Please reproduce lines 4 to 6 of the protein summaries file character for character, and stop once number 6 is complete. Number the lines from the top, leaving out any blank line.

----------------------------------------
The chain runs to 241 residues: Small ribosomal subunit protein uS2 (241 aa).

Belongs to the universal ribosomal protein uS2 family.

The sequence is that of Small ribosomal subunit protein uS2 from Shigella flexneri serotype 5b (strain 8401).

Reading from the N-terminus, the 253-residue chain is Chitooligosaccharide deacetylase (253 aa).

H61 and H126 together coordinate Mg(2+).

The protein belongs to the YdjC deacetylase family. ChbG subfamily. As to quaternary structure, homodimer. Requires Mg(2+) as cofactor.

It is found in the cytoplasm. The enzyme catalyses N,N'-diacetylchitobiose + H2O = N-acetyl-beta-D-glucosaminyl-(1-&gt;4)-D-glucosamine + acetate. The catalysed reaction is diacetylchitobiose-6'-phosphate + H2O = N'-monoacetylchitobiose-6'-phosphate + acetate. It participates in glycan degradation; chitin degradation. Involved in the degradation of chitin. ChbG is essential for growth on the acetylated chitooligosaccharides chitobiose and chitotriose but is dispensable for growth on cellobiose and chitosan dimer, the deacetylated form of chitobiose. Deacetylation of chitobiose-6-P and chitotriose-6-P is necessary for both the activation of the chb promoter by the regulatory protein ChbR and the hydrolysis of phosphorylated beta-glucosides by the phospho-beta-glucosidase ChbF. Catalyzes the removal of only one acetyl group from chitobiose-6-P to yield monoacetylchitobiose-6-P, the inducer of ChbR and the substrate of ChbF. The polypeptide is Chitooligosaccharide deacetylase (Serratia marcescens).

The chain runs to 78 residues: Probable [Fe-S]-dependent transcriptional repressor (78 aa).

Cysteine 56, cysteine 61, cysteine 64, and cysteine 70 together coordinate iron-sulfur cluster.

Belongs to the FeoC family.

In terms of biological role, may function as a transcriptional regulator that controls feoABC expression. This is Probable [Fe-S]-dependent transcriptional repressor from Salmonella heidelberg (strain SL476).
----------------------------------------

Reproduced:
Reading from the N-terminus, the 253-residue chain is Chitooligosaccharide deacetylase (253 aa).

H61 and H126 together coordinate Mg(2+).

The protein belongs to the YdjC deacetylase family. ChbG subfamily. As to quaternary structure, homodimer. Requires Mg(2+) as cofactor.